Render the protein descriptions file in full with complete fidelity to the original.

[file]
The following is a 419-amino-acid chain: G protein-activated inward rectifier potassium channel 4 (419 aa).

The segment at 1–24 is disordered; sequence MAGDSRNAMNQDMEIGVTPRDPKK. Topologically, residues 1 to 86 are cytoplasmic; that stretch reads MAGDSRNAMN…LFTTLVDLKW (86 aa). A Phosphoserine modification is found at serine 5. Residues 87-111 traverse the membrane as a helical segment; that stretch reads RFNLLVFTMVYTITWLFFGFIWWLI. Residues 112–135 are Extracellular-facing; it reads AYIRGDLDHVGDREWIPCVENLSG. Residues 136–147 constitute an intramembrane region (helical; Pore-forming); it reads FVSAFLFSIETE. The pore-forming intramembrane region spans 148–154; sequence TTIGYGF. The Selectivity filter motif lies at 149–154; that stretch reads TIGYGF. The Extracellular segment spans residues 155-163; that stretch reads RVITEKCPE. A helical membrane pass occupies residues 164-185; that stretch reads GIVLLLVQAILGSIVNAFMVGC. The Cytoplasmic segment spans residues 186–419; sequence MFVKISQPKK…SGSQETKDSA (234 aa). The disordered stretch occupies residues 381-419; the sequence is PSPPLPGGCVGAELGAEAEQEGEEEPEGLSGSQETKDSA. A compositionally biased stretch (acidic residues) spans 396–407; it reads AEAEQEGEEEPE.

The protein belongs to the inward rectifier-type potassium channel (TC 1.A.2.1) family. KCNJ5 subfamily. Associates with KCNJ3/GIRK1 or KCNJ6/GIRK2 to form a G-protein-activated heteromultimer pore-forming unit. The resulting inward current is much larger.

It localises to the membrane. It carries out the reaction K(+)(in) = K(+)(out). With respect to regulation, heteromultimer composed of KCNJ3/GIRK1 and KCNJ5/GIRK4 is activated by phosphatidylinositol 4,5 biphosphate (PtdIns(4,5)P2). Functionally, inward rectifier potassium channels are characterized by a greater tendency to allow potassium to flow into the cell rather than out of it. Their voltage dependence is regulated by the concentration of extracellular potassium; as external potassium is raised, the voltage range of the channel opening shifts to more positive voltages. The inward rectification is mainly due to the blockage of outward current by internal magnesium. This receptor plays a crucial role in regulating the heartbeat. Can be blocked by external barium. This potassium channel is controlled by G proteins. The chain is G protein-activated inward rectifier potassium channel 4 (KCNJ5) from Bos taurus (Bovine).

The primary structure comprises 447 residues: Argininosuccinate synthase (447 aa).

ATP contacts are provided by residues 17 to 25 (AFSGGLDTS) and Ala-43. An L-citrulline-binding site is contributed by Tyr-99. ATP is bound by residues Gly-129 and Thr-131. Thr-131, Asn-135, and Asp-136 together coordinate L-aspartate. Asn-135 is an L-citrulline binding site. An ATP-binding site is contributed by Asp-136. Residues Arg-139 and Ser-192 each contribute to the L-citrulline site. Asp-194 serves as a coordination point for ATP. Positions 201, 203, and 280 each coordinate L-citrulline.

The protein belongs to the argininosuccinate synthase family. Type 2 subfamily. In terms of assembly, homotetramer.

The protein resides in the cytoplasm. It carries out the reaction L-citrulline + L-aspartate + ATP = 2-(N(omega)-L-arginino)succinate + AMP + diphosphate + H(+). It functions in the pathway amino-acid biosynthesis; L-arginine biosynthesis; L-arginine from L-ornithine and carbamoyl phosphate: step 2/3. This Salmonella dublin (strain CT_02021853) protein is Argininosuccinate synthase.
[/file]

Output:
The following is a 419-amino-acid chain: G protein-activated inward rectifier potassium channel 4 (419 aa).

The segment at 1–24 is disordered; sequence MAGDSRNAMNQDMEIGVTPRDPKK. Topologically, residues 1 to 86 are cytoplasmic; that stretch reads MAGDSRNAMN…LFTTLVDLKW (86 aa). A Phosphoserine modification is found at serine 5. Residues 87-111 traverse the membrane as a helical segment; that stretch reads RFNLLVFTMVYTITWLFFGFIWWLI. Residues 112–135 are Extracellular-facing; it reads AYIRGDLDHVGDREWIPCVENLSG. Residues 136–147 constitute an intramembrane region (helical; Pore-forming); it reads FVSAFLFSIETE. The pore-forming intramembrane region spans 148–154; sequence TTIGYGF. The Selectivity filter motif lies at 149–154; that stretch reads TIGYGF. The Extracellular segment spans residues 155-163; that stretch reads RVITEKCPE. A helical membrane pass occupies residues 164-185; that stretch reads GIVLLLVQAILGSIVNAFMVGC. The Cytoplasmic segment spans residues 186–419; sequence MFVKISQPKK…SGSQETKDSA (234 aa). The disordered stretch occupies residues 381-419; the sequence is PSPPLPGGCVGAELGAEAEQEGEEEPEGLSGSQETKDSA. A compositionally biased stretch (acidic residues) spans 396–407; it reads AEAEQEGEEEPE.

The protein belongs to the inward rectifier-type potassium channel (TC 1.A.2.1) family. KCNJ5 subfamily. Associates with KCNJ3/GIRK1 or KCNJ6/GIRK2 to form a G-protein-activated heteromultimer pore-forming unit. The resulting inward current is much larger.

It localises to the membrane. It carries out the reaction K(+)(in) = K(+)(out). With respect to regulation, heteromultimer composed of KCNJ3/GIRK1 and KCNJ5/GIRK4 is activated by phosphatidylinositol 4,5 biphosphate (PtdIns(4,5)P2). Functionally, inward rectifier potassium channels are characterized by a greater tendency to allow potassium to flow into the cell rather than out of it. Their voltage dependence is regulated by the concentration of extracellular potassium; as external potassium is raised, the voltage range of the channel opening shifts to more positive voltages. The inward rectification is mainly due to the blockage of outward current by internal magnesium. This receptor plays a crucial role in regulating the heartbeat. Can be blocked by external barium. This potassium channel is controlled by G proteins. The chain is G protein-activated inward rectifier potassium channel 4 (KCNJ5) from Bos taurus (Bovine).

The primary structure comprises 447 residues: Argininosuccinate synthase (447 aa).

ATP contacts are provided by residues 17 to 25 (AFSGGLDTS) and Ala-43. An L-citrulline-binding site is contributed by Tyr-99. ATP is bound by residues Gly-129 and Thr-131. Thr-131, Asn-135, and Asp-136 together coordinate L-aspartate. Asn-135 is an L-citrulline binding site. An ATP-binding site is contributed by Asp-136. Residues Arg-139 and Ser-192 each contribute to the L-citrulline site. Asp-194 serves as a coordination point for ATP. Positions 201, 203, and 280 each coordinate L-citrulline.

The protein belongs to the argininosuccinate synthase family. Type 2 subfamily. In terms of assembly, homotetramer.

The protein resides in the cytoplasm. It carries out the reaction L-citrulline + L-aspartate + ATP = 2-(N(omega)-L-arginino)succinate + AMP + diphosphate + H(+). It functions in the pathway amino-acid biosynthesis; L-arginine biosynthesis; L-arginine from L-ornithine and carbamoyl phosphate: step 2/3. This Salmonella dublin (strain CT_02021853) protein is Argininosuccinate synthase.